Meet Élisabeth Borne, the new prime minister of France. Borne has hardly worked a day in the private sector. She is a technocrat to her bone marrow. She has never been elected to anything. And she will never, ever threaten president Emmanuel Macron. ‘She’s like Jean Castex (the outgoing prime minister) in drag, without the

Macron’s main opponent is now Mélenchon, not Le Pen

Here we go again. Exhausted by a presidential campaign that ultimately produced the same choice as in 2017 (and the same result), French voters go to the polls again on June 12 and June 19 to vote for their National Assembly. Quite possibly with the same results as last time. The denizens of the Café

How Duterte Harry’s legacy of terror lives on in the Philippines

Something momentous is building in the Philippines. Thirty-six years after the kleptocratic despot, Ferdinand Marcos, fled into exile with his family and 300 crates of loot aboard a US airforce transport plane, his only son, Ferdinand Marcos Junior is on course to win Monday’s presidential election. He’s known by his nickname ‘Bongbong’ and is not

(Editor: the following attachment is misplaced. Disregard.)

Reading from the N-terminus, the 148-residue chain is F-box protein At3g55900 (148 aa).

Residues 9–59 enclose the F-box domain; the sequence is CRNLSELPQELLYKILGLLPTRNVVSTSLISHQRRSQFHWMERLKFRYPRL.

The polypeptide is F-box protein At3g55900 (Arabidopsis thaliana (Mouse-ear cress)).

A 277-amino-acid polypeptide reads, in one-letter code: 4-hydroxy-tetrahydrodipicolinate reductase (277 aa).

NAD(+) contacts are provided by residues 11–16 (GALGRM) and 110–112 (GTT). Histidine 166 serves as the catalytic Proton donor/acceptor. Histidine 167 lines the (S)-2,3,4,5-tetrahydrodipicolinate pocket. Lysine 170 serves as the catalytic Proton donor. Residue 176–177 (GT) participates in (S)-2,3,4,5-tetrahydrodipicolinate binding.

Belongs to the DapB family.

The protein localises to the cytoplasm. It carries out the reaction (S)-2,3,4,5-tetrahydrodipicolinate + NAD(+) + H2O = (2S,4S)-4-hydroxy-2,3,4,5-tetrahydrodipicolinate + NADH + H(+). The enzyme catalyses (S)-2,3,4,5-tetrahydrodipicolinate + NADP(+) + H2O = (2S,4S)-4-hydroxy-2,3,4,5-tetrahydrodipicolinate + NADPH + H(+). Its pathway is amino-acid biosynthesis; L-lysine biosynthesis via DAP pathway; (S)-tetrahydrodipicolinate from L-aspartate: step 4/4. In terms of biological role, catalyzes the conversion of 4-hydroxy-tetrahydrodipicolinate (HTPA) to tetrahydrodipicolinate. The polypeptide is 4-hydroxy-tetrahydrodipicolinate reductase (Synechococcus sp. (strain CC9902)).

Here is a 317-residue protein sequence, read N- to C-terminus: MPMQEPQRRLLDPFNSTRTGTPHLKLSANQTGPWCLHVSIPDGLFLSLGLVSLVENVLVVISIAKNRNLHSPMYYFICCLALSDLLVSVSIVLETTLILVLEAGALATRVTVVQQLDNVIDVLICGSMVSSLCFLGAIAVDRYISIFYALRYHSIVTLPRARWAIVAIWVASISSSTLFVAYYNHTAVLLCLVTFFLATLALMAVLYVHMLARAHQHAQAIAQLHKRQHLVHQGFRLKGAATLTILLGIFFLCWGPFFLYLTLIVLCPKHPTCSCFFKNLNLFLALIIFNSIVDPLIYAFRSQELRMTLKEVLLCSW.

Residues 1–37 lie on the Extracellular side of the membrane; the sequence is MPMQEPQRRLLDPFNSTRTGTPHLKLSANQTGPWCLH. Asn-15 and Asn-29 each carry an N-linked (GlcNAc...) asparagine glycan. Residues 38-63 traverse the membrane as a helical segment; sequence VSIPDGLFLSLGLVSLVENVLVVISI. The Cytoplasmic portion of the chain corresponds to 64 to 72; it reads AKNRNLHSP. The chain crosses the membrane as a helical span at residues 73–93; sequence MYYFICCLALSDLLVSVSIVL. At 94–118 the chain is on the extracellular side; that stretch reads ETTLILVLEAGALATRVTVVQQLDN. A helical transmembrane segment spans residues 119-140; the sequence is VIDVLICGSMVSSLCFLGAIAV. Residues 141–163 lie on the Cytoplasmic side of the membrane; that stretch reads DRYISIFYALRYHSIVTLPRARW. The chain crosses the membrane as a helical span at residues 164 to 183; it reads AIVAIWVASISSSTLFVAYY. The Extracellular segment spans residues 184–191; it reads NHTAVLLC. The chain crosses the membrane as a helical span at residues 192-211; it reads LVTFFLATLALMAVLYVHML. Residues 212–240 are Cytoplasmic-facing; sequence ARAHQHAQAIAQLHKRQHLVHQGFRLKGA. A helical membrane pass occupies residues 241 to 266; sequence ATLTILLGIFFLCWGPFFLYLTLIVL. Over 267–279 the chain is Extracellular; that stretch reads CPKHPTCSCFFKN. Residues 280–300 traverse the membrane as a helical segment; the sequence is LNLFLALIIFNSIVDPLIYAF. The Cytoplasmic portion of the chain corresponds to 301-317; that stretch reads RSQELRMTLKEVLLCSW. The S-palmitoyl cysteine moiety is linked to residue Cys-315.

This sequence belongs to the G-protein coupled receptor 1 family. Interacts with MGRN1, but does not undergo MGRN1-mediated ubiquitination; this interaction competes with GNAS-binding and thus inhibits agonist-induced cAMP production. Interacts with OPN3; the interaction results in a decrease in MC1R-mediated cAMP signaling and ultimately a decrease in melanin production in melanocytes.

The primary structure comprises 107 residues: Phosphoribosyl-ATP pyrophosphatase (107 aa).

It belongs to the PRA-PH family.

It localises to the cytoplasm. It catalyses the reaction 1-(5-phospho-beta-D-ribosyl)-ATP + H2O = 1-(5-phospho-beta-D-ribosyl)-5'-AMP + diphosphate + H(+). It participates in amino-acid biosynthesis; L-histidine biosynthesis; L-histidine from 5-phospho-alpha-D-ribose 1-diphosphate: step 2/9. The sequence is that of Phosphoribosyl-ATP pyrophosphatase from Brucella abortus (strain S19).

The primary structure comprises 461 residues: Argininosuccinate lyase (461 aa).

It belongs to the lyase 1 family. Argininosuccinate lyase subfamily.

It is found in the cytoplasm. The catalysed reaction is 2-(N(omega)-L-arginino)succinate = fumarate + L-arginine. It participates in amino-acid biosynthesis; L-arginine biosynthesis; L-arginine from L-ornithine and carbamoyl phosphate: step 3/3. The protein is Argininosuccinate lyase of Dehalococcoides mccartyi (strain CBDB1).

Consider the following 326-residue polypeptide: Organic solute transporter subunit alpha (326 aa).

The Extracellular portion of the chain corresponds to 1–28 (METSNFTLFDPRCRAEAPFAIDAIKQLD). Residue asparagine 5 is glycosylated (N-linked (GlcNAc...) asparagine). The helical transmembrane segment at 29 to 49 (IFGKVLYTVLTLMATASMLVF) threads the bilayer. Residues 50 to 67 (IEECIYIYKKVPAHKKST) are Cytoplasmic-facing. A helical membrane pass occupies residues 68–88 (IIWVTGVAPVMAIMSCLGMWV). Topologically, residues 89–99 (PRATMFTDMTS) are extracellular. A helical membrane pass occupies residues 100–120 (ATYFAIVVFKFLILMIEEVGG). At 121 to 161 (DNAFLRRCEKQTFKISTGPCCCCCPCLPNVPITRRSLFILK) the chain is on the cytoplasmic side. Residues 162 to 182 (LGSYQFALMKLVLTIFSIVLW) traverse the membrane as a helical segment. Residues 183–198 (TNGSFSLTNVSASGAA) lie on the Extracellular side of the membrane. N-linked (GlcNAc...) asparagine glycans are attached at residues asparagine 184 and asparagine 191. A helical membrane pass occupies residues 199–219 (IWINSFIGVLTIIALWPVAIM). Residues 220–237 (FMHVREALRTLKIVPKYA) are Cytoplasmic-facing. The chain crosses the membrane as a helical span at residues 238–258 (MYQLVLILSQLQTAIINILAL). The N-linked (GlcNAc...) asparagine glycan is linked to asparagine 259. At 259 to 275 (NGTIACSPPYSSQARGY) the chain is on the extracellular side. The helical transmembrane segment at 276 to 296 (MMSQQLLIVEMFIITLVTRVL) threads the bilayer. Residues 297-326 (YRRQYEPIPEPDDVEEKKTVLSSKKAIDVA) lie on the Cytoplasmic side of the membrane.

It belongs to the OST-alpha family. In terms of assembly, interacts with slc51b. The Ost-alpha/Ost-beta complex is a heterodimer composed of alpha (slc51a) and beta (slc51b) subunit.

Can anyone stop Emmanuel Macron?

If they weren’t insufficiently weary of politicians, the French will be invited to vote all over again for the Assemblée Nationale, the nation’s parliament, on 12 and 19 June. Citizen lassitude notwithstanding, the election may produce a louder, if not assuredly more effective, opposition to the prolongated reign of the second Sun King, the newly

The French have voted for the lesser of two evils

Few scenes of jubilation as Emmanuel Macron was re-elected President. French voters held their noses and voted without evident enthusiasm for five more years. French exit predictions, based on actual voting, not exit polls, are invariably lethally on target. As the polls closed they forecast 57.6 per cent for Macron, 42.4 per cent for Marine